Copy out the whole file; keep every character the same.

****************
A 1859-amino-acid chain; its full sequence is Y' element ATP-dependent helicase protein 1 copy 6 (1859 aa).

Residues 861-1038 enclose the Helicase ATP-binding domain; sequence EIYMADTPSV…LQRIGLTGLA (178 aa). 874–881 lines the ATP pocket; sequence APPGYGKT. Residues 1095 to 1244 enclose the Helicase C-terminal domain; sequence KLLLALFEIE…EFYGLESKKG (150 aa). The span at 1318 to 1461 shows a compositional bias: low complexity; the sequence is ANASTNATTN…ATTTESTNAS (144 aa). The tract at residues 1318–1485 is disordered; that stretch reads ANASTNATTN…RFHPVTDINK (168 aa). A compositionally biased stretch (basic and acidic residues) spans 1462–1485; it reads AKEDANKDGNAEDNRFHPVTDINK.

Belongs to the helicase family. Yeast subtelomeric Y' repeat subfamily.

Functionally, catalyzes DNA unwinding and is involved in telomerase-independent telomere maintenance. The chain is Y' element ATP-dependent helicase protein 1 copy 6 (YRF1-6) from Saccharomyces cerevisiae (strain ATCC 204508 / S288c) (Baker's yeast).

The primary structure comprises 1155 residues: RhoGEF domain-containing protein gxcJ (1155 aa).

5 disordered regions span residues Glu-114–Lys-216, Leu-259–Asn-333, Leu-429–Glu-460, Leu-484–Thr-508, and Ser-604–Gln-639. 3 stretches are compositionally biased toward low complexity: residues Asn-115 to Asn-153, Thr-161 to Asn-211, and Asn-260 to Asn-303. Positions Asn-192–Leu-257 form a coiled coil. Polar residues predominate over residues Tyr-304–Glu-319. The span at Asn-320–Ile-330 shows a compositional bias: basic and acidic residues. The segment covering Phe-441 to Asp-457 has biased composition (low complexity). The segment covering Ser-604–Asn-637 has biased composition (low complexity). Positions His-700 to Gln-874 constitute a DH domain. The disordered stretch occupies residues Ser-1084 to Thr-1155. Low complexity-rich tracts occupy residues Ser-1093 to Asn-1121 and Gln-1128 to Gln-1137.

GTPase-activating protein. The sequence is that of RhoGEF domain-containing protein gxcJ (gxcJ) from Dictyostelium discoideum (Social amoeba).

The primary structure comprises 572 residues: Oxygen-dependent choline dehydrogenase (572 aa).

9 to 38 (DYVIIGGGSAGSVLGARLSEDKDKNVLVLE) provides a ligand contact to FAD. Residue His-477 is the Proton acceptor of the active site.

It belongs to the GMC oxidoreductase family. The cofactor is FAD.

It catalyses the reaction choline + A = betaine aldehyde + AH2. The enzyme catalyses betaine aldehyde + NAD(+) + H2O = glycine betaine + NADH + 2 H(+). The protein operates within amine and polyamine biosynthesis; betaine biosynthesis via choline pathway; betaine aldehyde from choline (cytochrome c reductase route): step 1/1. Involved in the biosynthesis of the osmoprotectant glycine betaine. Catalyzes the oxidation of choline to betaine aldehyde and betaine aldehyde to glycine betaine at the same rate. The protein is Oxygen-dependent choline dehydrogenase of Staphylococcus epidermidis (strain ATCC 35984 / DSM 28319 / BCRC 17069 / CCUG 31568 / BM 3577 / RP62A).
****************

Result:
A 1859-amino-acid chain; its full sequence is Y' element ATP-dependent helicase protein 1 copy 6 (1859 aa).

Residues 861-1038 enclose the Helicase ATP-binding domain; sequence EIYMADTPSV…LQRIGLTGLA (178 aa). 874–881 lines the ATP pocket; sequence APPGYGKT. Residues 1095 to 1244 enclose the Helicase C-terminal domain; sequence KLLLALFEIE…EFYGLESKKG (150 aa). The span at 1318 to 1461 shows a compositional bias: low complexity; the sequence is ANASTNATTN…ATTTESTNAS (144 aa). The tract at residues 1318–1485 is disordered; that stretch reads ANASTNATTN…RFHPVTDINK (168 aa). A compositionally biased stretch (basic and acidic residues) spans 1462–1485; it reads AKEDANKDGNAEDNRFHPVTDINK.

Belongs to the helicase family. Yeast subtelomeric Y' repeat subfamily.

Functionally, catalyzes DNA unwinding and is involved in telomerase-independent telomere maintenance. The chain is Y' element ATP-dependent helicase protein 1 copy 6 (YRF1-6) from Saccharomyces cerevisiae (strain ATCC 204508 / S288c) (Baker's yeast).

The primary structure comprises 1155 residues: RhoGEF domain-containing protein gxcJ (1155 aa).

5 disordered regions span residues Glu-114–Lys-216, Leu-259–Asn-333, Leu-429–Glu-460, Leu-484–Thr-508, and Ser-604–Gln-639. 3 stretches are compositionally biased toward low complexity: residues Asn-115 to Asn-153, Thr-161 to Asn-211, and Asn-260 to Asn-303. Positions Asn-192–Leu-257 form a coiled coil. Polar residues predominate over residues Tyr-304–Glu-319. The span at Asn-320–Ile-330 shows a compositional bias: basic and acidic residues. The segment covering Phe-441 to Asp-457 has biased composition (low complexity). The segment covering Ser-604–Asn-637 has biased composition (low complexity). Positions His-700 to Gln-874 constitute a DH domain. The disordered stretch occupies residues Ser-1084 to Thr-1155. Low complexity-rich tracts occupy residues Ser-1093 to Asn-1121 and Gln-1128 to Gln-1137.

GTPase-activating protein. The sequence is that of RhoGEF domain-containing protein gxcJ (gxcJ) from Dictyostelium discoideum (Social amoeba).

The primary structure comprises 572 residues: Oxygen-dependent choline dehydrogenase (572 aa).

9 to 38 (DYVIIGGGSAGSVLGARLSEDKDKNVLVLE) provides a ligand contact to FAD. Residue His-477 is the Proton acceptor of the active site.

It belongs to the GMC oxidoreductase family. The cofactor is FAD.

It catalyses the reaction choline + A = betaine aldehyde + AH2. The enzyme catalyses betaine aldehyde + NAD(+) + H2O = glycine betaine + NADH + 2 H(+). The protein operates within amine and polyamine biosynthesis; betaine biosynthesis via choline pathway; betaine aldehyde from choline (cytochrome c reductase route): step 1/1. Involved in the biosynthesis of the osmoprotectant glycine betaine. Catalyzes the oxidation of choline to betaine aldehyde and betaine aldehyde to glycine betaine at the same rate. The protein is Oxygen-dependent choline dehydrogenase of Staphylococcus epidermidis (strain ATCC 35984 / DSM 28319 / BCRC 17069 / CCUG 31568 / BM 3577 / RP62A).